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Ancient puzzle, solved by abstract algebra?

  1. Jan 22, 2006 #1
    i reackon youv'e seen it already, the problem is to rearrange the next numbers in the fixed order:
    1 2 3 4
    5 6 7 8
    9 11 10
    when you have at the last entry a vacant place you need to put it in order.
    this is from the text of edwin h. connell, and i think it's impossible (after a lot of trial & error on my behalf), now my question is how do you prove/disprove my assertion?
     
  2. jcsd
  3. Jan 23, 2006 #2

    0rthodontist

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    It's impossible. I've seen it before but I couldn't remember how to prove it until I looked here
    http://members.tripod.com/~dogschool/permutation.html

    If on each move you could make a swap between _any_ two numbers (or between a number and the space) then to swap the 11 and the 10 while leaving the other pieces the same requires an odd number of swaps. But the way the game is set up, the empty space can only be at the bottom right if you have made an even number of swaps.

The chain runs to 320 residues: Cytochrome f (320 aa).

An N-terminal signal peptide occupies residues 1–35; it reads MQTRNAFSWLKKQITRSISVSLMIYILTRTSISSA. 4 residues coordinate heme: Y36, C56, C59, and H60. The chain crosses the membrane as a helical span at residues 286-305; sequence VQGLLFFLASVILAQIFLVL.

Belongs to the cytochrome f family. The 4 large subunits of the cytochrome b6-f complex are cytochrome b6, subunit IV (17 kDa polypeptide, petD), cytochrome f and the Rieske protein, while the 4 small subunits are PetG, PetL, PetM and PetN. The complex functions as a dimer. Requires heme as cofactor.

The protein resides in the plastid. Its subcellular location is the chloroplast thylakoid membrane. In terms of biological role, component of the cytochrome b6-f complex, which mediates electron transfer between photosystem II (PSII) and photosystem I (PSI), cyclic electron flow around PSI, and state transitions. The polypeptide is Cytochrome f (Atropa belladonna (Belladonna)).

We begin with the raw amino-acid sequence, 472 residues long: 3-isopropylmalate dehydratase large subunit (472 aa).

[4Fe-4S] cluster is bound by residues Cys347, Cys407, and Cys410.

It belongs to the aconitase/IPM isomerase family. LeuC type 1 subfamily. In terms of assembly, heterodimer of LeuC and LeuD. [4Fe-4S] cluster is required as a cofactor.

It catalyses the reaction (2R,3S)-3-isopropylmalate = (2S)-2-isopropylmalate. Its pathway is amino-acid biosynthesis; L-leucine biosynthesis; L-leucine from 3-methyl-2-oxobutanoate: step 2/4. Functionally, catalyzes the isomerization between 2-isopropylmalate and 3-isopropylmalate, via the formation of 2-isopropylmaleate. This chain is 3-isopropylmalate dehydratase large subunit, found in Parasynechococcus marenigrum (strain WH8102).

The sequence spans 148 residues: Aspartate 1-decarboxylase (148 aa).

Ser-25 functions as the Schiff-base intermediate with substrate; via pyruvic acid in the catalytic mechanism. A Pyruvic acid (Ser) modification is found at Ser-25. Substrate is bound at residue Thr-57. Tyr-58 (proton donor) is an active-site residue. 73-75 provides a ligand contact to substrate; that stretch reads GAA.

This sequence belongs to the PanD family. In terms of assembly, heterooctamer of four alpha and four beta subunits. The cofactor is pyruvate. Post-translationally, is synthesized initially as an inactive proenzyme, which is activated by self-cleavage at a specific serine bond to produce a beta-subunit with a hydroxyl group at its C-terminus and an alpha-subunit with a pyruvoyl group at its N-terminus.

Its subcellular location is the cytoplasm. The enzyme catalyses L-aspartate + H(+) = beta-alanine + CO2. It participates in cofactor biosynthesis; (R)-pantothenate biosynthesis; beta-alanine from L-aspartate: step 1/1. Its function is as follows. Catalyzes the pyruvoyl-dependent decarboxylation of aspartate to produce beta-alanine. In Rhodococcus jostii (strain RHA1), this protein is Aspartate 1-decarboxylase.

4. Jan 24, 2006 #3
    oh, this old dogschool site is indeed great, this was my first insight into group theory.
     
  5. Jan 29, 2006 #4
    i did not understand the problem until i quoted it. it is poorly written...the 9 11 and 10 appear to be as long as the first columns. Okay...everyone says it is impossible but...

    5 6 7 8
    9 11 10

    9 6 11 10

    5 7 11 8
    9 6 10

    5 7 10 11
    9 6 8

    1 2 3 4
    5 6 7 10
    9 8 11

    almoust...almoust...

    5 6 10 11
    9 8 7

    5 6 11
    9 8 10 7

    1 2 3 4
    5 6 11
    9 8 10 7

    1 2 3 4
    5 6 7 10
    9 8 11

    once again...close

    5 8 6 10
    9 7 11

    5 7 8 10
    9 6 11

    that 10 just wont go down!!!!!!!!

    i give up. I'll let you with this lengthy post maybe someone uses a Rhiemann Space to teleport it into place.
     
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